1. TR, I’m sorry that your friend couldn’t figure out how to be your friend. I’ve been there before too, and it can be so hurtful. It’s hard enough to deal with all of this without guilt and obligation and other crap being heaped on us by those who could not possibly understand. Thinking of you. XX, Jess

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    • Hi Jessie,
      Thank you for your thoughts. It was hurtful to hear this message, the friend contacted me after three years of not hearing from her and realised I did the work of staying in contact. I wrote this ‘fake’ letter to let out my anger. xxTR

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  2. Jesus, TR. what a powerful letter to write to yourself. The clarity amazes. 5 words, to know
    their truth for yourself. Yet still, the “friend” can only identify from the privileged perspective, with how your parents must be feeling. wonderful post, and a needed one as the once-dreaded (now not so much) “Mother’s Day” approaches. xo CS

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    • Hi CS,
      That was the interesting part of her response – I hadn’t heard from her for 3years so I wrote to her some highlights and I didn’t mention reuniting with my FOO, only that we go back about twice a year to see them (as was one of her questions). And I didn’t think she remembered the last time she asked me about them but it was clear that she knew that me going back twice a year meant reunification. There were other things about the friendship that made it clear it was no longer to be, not this one response as a lot of non-abuse survivor’s don’t understand because of their own fears, emotions, etc. It was interesting, nonetheless, because she also wrote about how in the time we hadn’t been contact she had gone through major self-selection and personal learning (her exact words). There were other ‘pink’ flags.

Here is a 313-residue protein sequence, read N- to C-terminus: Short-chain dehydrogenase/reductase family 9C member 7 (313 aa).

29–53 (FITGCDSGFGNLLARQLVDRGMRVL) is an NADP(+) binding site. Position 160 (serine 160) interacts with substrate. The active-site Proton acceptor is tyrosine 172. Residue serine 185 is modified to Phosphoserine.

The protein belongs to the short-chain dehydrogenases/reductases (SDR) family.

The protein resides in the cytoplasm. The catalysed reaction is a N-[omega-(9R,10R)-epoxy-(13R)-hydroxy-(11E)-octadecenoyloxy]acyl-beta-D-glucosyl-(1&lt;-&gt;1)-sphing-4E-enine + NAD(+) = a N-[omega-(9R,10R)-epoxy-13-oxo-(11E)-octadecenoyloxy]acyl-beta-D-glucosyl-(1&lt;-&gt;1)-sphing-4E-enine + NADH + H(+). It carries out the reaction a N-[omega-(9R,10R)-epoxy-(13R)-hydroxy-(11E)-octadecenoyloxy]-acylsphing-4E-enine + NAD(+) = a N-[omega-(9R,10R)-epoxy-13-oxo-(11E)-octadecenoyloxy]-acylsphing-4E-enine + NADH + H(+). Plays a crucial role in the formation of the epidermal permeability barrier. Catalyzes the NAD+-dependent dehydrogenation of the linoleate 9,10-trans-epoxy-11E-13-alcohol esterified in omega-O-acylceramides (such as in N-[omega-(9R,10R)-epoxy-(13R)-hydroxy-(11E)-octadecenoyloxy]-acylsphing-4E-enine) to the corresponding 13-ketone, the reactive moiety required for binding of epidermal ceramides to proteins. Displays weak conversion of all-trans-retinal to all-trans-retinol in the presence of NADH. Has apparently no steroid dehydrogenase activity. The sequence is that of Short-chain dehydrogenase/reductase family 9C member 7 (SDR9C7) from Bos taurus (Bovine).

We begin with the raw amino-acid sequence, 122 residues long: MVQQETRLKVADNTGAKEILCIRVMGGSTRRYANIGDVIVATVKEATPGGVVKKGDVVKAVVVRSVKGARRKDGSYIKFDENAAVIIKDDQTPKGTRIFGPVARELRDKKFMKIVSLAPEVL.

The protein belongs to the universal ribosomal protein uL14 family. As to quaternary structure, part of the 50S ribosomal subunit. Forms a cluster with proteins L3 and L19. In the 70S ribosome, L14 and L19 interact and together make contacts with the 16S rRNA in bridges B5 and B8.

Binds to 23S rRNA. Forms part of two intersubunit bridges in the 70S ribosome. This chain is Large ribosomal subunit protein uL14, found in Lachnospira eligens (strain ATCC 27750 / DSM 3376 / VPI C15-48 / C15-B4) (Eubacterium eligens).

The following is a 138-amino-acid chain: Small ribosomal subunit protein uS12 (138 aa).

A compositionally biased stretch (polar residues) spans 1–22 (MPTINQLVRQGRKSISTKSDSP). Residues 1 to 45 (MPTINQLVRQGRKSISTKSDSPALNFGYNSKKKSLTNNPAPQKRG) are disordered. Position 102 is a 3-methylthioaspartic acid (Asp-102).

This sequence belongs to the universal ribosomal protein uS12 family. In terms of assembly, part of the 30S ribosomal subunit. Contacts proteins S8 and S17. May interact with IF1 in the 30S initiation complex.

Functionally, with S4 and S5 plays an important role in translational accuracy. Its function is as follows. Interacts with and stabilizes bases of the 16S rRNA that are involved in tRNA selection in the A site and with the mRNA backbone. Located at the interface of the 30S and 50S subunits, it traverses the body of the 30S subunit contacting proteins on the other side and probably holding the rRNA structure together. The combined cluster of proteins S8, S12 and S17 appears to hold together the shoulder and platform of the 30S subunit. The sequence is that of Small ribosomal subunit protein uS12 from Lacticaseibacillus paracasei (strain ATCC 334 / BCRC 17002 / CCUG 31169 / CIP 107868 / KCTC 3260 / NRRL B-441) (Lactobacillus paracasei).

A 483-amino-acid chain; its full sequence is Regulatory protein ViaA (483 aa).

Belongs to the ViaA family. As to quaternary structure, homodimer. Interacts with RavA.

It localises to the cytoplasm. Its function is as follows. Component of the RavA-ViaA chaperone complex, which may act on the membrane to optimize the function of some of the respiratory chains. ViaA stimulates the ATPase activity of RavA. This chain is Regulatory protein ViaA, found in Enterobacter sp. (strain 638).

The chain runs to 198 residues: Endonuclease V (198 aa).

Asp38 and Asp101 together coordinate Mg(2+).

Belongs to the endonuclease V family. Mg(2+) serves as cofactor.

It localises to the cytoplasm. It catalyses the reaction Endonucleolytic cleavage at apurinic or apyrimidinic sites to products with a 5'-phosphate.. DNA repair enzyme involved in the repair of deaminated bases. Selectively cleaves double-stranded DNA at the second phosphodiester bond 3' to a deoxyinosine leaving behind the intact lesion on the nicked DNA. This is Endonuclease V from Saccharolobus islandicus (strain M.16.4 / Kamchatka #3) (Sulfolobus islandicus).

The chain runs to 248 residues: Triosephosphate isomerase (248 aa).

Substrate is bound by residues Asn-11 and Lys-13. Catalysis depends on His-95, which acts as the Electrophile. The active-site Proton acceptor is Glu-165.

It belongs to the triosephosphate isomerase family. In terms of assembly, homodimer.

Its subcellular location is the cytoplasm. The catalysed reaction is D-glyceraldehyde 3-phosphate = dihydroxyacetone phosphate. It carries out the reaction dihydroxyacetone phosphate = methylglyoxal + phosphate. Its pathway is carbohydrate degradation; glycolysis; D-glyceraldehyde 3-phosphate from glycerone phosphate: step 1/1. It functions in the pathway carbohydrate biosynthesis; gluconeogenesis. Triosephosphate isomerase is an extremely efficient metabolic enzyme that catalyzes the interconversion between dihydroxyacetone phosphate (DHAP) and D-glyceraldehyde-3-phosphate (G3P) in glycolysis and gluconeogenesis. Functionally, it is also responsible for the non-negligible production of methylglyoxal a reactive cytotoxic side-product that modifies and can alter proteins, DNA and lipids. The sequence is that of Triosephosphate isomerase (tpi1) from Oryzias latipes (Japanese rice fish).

I’m digressing. Yes, Mother’s Day, it feels not so dreaded this year too.

      Happy Teacher’s (Professor) Day to you! Thank you for all the you do, many teachers (professors, coaches, lecturers) have gotten me through difficult times. Hugs, TR

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  3. Was yesterday “Teacher’s Day”? I was too busy giving final exams to notice!! You are allowed to “digress” on your own blog, no? In fact, if it’s on your blog, it aint digression! Your “friend’s” words were interesting. “self-selection and personal learning”? what the heck does that even mean? xo CS

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    • Ouch, final exams, that made my heart beat faster. 🙂 I hope that means a ‘break’ is around the corner for you as the semester ends.

      LOL, self-reflection and personal learning, I think I read it somewhere on a billboard or on TV 😉